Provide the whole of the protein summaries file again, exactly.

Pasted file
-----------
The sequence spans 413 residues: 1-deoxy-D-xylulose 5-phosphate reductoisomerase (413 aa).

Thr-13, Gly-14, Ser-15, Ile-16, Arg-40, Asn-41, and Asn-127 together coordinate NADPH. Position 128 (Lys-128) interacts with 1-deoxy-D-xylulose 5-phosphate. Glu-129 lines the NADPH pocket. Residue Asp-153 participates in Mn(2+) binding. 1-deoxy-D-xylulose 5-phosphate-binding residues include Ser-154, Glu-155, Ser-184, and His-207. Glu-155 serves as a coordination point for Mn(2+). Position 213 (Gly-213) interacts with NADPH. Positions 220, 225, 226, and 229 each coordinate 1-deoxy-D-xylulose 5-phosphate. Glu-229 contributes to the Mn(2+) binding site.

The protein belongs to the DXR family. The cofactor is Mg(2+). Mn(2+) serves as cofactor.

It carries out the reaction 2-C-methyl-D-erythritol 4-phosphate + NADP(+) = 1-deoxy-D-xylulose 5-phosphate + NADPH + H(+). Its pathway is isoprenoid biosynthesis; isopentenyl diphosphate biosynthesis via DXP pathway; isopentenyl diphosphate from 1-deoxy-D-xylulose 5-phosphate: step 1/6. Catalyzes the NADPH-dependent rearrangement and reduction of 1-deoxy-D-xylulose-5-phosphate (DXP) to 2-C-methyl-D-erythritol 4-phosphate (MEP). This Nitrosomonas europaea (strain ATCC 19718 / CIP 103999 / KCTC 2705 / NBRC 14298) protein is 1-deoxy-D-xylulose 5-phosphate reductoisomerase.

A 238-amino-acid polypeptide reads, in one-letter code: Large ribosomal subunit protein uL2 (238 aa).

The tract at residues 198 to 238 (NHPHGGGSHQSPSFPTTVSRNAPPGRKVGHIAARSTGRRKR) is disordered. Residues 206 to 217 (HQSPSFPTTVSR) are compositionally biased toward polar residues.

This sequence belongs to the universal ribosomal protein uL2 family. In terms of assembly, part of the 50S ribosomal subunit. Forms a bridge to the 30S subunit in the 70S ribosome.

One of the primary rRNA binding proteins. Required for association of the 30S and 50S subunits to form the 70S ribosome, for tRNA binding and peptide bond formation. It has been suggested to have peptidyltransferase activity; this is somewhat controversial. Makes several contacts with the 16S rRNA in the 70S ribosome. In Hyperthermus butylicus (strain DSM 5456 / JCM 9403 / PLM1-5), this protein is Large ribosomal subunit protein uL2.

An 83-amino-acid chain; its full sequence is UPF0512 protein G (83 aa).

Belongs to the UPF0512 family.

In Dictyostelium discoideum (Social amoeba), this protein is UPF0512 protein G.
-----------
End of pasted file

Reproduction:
The sequence spans 413 residues: 1-deoxy-D-xylulose 5-phosphate reductoisomerase (413 aa).

Thr-13, Gly-14, Ser-15, Ile-16, Arg-40, Asn-41, and Asn-127 together coordinate NADPH. Position 128 (Lys-128) interacts with 1-deoxy-D-xylulose 5-phosphate. Glu-129 lines the NADPH pocket. Residue Asp-153 participates in Mn(2+) binding. 1-deoxy-D-xylulose 5-phosphate-binding residues include Ser-154, Glu-155, Ser-184, and His-207. Glu-155 serves as a coordination point for Mn(2+). Position 213 (Gly-213) interacts with NADPH. Positions 220, 225, 226, and 229 each coordinate 1-deoxy-D-xylulose 5-phosphate. Glu-229 contributes to the Mn(2+) binding site.

The protein belongs to the DXR family. The cofactor is Mg(2+). Mn(2+) serves as cofactor.

It carries out the reaction 2-C-methyl-D-erythritol 4-phosphate + NADP(+) = 1-deoxy-D-xylulose 5-phosphate + NADPH + H(+). Its pathway is isoprenoid biosynthesis; isopentenyl diphosphate biosynthesis via DXP pathway; isopentenyl diphosphate from 1-deoxy-D-xylulose 5-phosphate: step 1/6. Catalyzes the NADPH-dependent rearrangement and reduction of 1-deoxy-D-xylulose-5-phosphate (DXP) to 2-C-methyl-D-erythritol 4-phosphate (MEP). This Nitrosomonas europaea (strain ATCC 19718 / CIP 103999 / KCTC 2705 / NBRC 14298) protein is 1-deoxy-D-xylulose 5-phosphate reductoisomerase.

A 238-amino-acid polypeptide reads, in one-letter code: Large ribosomal subunit protein uL2 (238 aa).

The tract at residues 198 to 238 (NHPHGGGSHQSPSFPTTVSRNAPPGRKVGHIAARSTGRRKR) is disordered. Residues 206 to 217 (HQSPSFPTTVSR) are compositionally biased toward polar residues.

This sequence belongs to the universal ribosomal protein uL2 family. In terms of assembly, part of the 50S ribosomal subunit. Forms a bridge to the 30S subunit in the 70S ribosome.

One of the primary rRNA binding proteins. Required for association of the 30S and 50S subunits to form the 70S ribosome, for tRNA binding and peptide bond formation. It has been suggested to have peptidyltransferase activity; this is somewhat controversial. Makes several contacts with the 16S rRNA in the 70S ribosome. In Hyperthermus butylicus (strain DSM 5456 / JCM 9403 / PLM1-5), this protein is Large ribosomal subunit protein uL2.

An 83-amino-acid chain; its full sequence is UPF0512 protein G (83 aa).

Belongs to the UPF0512 family.

In Dictyostelium discoideum (Social amoeba), this protein is UPF0512 protein G.